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I'll fake it through the day
With some help from Johnny Walker Red
Johnny Walker Red is a brand of Scottish whiskey.
It's hard to talk about Elliott Smith without mentioning the troubles he had with substance abuse and depression, and, though this song was written for a movie, this lyric strongly relates to the songwriter's own life.
Smith's problems may have had an early beginning. According to one of his friends, "He battled a lot of inner torment… A lot of stuff from his childhood that he never went into in detail. A lot of stuff that was traumatic." (Source)
Possibly as a result of this childhood trauma, Smith abused both alcohol and harder drugs. This self-destructive behavior culminated in a run-in with the law at a Beck/Flaming Lips concert in 2002. After this episode, Smith went to rehab, cleaned up, and began to work in earnest on a new album. Unfortunately, it seems he wasn't able to overcome all of his problems, and after an argument with his girlfriend, he took his own life in 2003. (Some dispute that it was suicide, and we recommend reading about that in this very thorough Spin article.)
The artist's legacy does include an organization, the Elliot Smith Memorial Fund, to help abused children gain access to the arts.
A man in the park
Read the lines in my hand
Told me I'm strong and
Hardly ever wrong
Palm reading is a centuries-old practice that still thrives today.
The practice of palm reading can be traced back to India three to five thousand years ago; it was later popularized in the West by the Roma (who are more commonly, though less politically correctly, referred to as gypsies). These facts seem to be some of the few that researchers can agree on. Though the lack of hard evidence about the significance of palm reading may be frustrating for modern researchers, it helps add meaning to "Miss Misery."
The speaker in this song seems to be searching for an answer to his problems, and this might be why he stops in the park to have his palm read. He might be thinking that this ancient, mystic art can give him some information he could use to feel more stable. The problem is that the man tells the speaker he's "strong and hardly ever wrong," and we can by tell the lyrics in the rest of "Miss Misery" that the speaker is experiencing feelings of weakness and confusion.
So, just like when you try to take a closer look at the story behind palm reading and it seems to dissolve into historical rumors, when the speaker tries to discover the path of his life from this guy in the park, he finds answers that appear to be fabrications and mystical mumbo-jumbo.
It's a comedy of errors, you see
The Comedy of Errors is one of Shakespeare's early plays.
Though Shakespeare's play is a comedy, it shares a few themes with "Miss Misery." Just like the speaker in the song is separated from the person he loves, most of the characters in the play are separated from family. Even at the very beginning of the play, a father who has been searching far and wide for his sons is caught trespassing on hostile soil and is so lonely that he's pretty happy about the death sentence he receives as a result of his crime.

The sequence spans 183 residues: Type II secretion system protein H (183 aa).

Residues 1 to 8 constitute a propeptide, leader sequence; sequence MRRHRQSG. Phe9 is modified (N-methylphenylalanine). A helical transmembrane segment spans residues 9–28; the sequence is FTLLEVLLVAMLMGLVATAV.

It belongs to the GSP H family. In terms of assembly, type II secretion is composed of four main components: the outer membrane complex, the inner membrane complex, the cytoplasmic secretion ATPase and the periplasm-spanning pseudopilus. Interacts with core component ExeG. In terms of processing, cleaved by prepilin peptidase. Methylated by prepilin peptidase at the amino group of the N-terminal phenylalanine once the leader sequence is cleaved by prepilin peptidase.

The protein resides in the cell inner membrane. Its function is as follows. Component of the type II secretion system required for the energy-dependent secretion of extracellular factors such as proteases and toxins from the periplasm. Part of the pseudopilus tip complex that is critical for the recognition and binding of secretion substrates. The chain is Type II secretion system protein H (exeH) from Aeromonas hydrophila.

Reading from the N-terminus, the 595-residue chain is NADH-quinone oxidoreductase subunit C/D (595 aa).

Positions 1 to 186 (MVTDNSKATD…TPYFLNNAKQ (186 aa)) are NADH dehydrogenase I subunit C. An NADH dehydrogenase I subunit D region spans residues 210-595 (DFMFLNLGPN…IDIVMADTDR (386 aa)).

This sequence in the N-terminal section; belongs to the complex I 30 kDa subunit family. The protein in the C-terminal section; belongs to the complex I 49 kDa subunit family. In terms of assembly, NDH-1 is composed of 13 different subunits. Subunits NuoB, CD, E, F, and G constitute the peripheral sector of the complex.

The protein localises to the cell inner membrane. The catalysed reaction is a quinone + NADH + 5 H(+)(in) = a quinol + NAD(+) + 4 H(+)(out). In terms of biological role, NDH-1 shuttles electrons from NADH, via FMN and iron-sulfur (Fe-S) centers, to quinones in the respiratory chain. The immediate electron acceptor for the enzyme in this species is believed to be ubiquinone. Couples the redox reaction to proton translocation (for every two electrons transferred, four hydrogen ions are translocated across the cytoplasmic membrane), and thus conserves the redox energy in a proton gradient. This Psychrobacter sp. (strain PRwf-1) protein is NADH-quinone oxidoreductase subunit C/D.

Along with his troubles, the play as a whole centers on the separation of two sets of infant twins and the strange things that happen as they come closer to finding each other as adults. The characters in the play stumble forward as forces they don't quite understand shape their fates.
Of course, there's still a huge difference between these works: Shakespeare (in the tradition of comedies of error in general) gives his audience a happy conclusion to his tale of temporary loss and family distance, while Smith allows his listeners no similarly heartwarming sentiments in his song.
To vanish into oblivion
Is easy to do
And I try to be
But, you know me
I come back when you want me to
Oblivion? That sounds like that spell from Harry Potter.
Maybe you're not a fan of the enormously popular world of Harry Potter, but, quite often the spells in the series are based on classical word roots. For example, the incantation "obliviate" is one that makes someone forget whatever events the spell-caster wants. The word "oblivion" comes from that same root, and technically means a "state or fact of forgetting."
If you take that meaning into account in the lyrics of "Miss Misery," the speaker seems to be saying that to escape from his problems by forgetting about them is pretty simple. However, in the very next lines he tells the girl he is referring to that "I come back when you want me to." Those words appear to be the speaker acknowledging that this girl he loves is not quite as easy to forget as he tries to make her out to be.
It seems this is an Eternal Sunshine of the Spotless Mind situation, where a person tries to forget all about someone he loves, but, once reminded of her, can't help himself from becoming obsessed all over again.